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Longevity Report: Elite Athletes and Sportspeople ‘Live Five Years Longer

Top-level sports people and elite athletes can live more than five years longer than the rest of the population.



The finding comes from an in-depth study by the International Longevity Centre UK (ILC).

ILC studied Commonwealth Games competitor records since the inaugural event in 1930 and found that there were large differences in the longevity of medal winners compared to people in the general population that were born in the same year.

Called Marathon or Sprint: Do elite-level athletes live longer than average?, the report was authored by Professor Les Mayhew and health and fitness industry specialist Ray Algar.

According to the report, there are also slight differences between activities, when it comes to their effect on longevity.

For men, longevity is boosted most, by 29 per cent, in the case of aquatics, followed by 25 per cent for track and 24 per cent for indoor sport – when compared with the median age of death of a member of the general population.

This translates to between 4.5 and 5.3 extra years of life.

Across all sports categories, women’s longevity is boosted by 22 per cent, equating to 3.9 extra years of life.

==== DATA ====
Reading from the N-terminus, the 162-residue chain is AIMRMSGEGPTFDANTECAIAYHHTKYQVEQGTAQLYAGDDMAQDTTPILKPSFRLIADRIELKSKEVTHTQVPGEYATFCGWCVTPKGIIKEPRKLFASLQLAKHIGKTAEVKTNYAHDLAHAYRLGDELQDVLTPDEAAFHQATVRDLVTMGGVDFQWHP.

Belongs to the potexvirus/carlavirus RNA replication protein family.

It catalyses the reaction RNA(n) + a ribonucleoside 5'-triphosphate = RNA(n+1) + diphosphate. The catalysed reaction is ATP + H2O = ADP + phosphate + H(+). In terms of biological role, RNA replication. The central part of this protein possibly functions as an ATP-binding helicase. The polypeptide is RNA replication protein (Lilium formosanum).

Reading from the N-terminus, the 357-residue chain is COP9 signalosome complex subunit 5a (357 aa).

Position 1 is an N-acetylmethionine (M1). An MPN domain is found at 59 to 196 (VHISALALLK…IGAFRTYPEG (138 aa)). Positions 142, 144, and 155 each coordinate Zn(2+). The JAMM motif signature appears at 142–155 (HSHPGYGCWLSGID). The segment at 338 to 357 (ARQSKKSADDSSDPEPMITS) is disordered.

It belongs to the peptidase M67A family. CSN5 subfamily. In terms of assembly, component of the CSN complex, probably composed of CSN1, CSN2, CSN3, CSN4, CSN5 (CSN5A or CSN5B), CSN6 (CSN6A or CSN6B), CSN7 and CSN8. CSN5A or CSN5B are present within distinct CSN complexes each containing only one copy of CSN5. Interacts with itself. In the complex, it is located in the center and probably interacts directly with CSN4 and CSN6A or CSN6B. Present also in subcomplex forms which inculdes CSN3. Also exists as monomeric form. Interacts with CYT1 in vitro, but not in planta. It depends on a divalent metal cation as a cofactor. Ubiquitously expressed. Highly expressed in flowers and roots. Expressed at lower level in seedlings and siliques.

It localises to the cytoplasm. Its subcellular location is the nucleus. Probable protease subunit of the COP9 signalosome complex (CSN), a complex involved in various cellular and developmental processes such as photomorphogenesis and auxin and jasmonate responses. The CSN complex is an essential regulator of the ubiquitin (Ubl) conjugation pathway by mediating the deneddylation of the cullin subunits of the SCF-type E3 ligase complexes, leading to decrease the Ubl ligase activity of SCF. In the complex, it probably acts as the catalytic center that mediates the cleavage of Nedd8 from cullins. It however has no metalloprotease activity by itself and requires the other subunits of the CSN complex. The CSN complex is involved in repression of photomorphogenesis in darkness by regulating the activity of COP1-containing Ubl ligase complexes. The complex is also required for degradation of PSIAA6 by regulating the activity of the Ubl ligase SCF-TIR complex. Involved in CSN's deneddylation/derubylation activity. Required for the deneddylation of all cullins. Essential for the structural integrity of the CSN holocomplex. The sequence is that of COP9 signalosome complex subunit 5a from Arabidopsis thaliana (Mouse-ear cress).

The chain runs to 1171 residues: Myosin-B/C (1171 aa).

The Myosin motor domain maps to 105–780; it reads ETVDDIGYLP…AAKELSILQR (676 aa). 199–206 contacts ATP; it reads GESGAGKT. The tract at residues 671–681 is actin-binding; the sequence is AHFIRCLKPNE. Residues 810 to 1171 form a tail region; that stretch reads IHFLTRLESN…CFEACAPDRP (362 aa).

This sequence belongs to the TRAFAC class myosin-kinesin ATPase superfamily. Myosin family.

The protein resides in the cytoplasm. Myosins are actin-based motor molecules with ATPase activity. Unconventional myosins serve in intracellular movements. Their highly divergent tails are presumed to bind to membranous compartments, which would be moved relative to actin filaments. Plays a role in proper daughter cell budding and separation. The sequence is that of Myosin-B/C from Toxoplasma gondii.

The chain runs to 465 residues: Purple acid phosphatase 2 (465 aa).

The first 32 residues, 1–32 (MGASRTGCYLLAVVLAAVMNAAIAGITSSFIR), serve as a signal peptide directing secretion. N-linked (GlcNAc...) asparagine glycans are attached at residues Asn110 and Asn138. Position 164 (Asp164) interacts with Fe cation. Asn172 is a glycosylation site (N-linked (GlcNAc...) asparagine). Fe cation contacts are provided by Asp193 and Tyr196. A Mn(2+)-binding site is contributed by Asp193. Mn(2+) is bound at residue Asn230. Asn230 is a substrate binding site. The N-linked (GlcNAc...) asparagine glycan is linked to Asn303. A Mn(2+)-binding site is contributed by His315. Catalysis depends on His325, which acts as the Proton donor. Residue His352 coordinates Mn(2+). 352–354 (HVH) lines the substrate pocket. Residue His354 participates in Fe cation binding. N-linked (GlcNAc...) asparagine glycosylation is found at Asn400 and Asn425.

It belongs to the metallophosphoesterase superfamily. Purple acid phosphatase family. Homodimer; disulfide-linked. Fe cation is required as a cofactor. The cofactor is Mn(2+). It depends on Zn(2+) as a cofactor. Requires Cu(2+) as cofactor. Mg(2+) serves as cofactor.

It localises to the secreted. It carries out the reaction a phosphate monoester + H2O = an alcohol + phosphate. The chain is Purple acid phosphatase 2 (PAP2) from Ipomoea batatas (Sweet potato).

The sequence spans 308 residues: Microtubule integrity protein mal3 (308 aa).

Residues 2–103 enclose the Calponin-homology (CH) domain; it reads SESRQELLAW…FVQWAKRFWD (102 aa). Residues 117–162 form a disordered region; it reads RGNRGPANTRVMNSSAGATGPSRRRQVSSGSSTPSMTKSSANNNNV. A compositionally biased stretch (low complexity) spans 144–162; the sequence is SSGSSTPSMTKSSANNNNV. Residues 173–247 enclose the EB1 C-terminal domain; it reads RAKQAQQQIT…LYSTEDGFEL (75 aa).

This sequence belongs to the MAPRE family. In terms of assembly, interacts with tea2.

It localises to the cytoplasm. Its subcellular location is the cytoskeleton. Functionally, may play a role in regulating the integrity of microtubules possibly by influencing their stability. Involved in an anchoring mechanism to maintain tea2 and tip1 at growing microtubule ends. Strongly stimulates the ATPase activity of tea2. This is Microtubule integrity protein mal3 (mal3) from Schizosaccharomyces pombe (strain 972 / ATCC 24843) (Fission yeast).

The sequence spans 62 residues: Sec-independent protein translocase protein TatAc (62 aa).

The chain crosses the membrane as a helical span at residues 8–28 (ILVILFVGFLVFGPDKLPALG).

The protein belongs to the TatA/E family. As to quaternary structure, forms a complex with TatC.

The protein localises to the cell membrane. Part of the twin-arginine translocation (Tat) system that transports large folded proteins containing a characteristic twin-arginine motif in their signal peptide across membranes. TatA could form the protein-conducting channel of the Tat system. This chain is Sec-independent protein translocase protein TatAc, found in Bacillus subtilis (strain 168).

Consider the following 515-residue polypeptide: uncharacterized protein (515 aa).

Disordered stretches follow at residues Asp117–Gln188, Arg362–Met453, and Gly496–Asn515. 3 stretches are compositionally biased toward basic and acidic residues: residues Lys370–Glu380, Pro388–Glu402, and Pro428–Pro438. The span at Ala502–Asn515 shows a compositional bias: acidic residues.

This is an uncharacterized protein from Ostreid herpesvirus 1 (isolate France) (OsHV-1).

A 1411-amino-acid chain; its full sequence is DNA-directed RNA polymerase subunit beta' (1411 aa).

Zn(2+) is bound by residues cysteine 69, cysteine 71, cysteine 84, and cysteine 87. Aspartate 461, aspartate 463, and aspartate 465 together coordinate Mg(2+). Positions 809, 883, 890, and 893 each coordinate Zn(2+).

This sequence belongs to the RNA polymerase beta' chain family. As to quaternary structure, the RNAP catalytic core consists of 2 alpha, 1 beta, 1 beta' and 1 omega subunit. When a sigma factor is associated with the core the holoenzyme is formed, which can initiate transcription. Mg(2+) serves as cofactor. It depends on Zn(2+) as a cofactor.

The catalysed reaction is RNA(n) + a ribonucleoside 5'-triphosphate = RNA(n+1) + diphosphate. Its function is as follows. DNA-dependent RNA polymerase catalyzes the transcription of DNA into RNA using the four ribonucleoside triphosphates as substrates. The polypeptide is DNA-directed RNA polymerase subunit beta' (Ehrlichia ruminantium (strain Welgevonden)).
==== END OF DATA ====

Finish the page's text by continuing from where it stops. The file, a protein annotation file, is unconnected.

The longevity of long-distance runners is marginally higher than that of those who run shorter distances.

Other findings show that wrestlers live longer than boxers and that there’s no difference in longevity within field events.

Cycling was the only sport that wasn’t associated with longer lives.

The study found that the longevity of male competitors was only 90 per cent compared with the general male population, although this is changing as safety improves.

Professor Les Mayhew, associate head of global research at ILC, said: “We’ve long known that playing sport has a variety of health benefits, but our research shows what a significant impact top-level sport can have on the longevity of the world’s athletes.

“As people watch the efforts of the London marathon runners with awe, perhaps they might reflect that many of those crossing the finish line could expect to add years to their lives.

"Although you can’t generally participate at the highest level throughout your life, the benefits stay with you long after you hang up your trainers or your swimming goggles.

“Perhaps knowing that playing sports increase your chances of a longer life, people of all ages will be encouraged to continue to be physically active throughout their lives.”


To download the full report, click here.

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